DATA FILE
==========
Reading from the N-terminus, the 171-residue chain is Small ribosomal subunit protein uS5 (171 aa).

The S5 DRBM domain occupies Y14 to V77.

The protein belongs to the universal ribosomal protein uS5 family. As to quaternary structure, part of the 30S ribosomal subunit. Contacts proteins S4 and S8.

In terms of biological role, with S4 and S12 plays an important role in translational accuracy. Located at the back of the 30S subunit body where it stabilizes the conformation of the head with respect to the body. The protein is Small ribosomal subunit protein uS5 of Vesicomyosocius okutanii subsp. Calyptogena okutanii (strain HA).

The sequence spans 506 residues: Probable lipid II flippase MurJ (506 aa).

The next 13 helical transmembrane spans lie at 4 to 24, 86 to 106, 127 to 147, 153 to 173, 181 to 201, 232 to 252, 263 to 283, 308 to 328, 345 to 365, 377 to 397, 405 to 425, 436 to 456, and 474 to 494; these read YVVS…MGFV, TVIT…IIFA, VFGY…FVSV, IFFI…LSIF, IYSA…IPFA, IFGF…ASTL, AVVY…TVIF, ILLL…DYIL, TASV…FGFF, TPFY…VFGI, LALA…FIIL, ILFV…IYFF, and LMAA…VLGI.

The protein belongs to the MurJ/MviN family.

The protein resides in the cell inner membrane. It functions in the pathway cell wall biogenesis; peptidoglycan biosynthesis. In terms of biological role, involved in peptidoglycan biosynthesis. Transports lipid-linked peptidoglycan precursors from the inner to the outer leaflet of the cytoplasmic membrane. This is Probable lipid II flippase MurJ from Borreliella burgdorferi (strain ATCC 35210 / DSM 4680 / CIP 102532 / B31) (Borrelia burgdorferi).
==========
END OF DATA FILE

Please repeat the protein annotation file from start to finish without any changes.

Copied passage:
Reading from the N-terminus, the 171-residue chain is Small ribosomal subunit protein uS5 (171 aa).

The S5 DRBM domain occupies Y14 to V77.

The protein belongs to the universal ribosomal protein uS5 family. As to quaternary structure, part of the 30S ribosomal subunit. Contacts proteins S4 and S8.

In terms of biological role, with S4 and S12 plays an important role in translational accuracy. Located at the back of the 30S subunit body where it stabilizes the conformation of the head with respect to the body. The protein is Small ribosomal subunit protein uS5 of Vesicomyosocius okutanii subsp. Calyptogena okutanii (strain HA).

The sequence spans 506 residues: Probable lipid II flippase MurJ (506 aa).

The next 13 helical transmembrane spans lie at 4 to 24, 86 to 106, 127 to 147, 153 to 173, 181 to 201, 232 to 252, 263 to 283, 308 to 328, 345 to 365, 377 to 397, 405 to 425, 436 to 456, and 474 to 494; these read YVVS…MGFV, TVIT…IIFA, VFGY…FVSV, IFFI…LSIF, IYSA…IPFA, IFGF…ASTL, AVVY…TVIF, ILLL…DYIL, TASV…FGFF, TPFY…VFGI, LALA…FIIL, ILFV…IYFF, and LMAA…VLGI.

The protein belongs to the MurJ/MviN family.

The protein resides in the cell inner membrane. It functions in the pathway cell wall biogenesis; peptidoglycan biosynthesis. In terms of biological role, involved in peptidoglycan biosynthesis. Transports lipid-linked peptidoglycan precursors from the inner to the outer leaflet of the cytoplasmic membrane. This is Probable lipid II flippase MurJ from Borreliella burgdorferi (strain ATCC 35210 / DSM 4680 / CIP 102532 / B31) (Borrelia burgdorferi).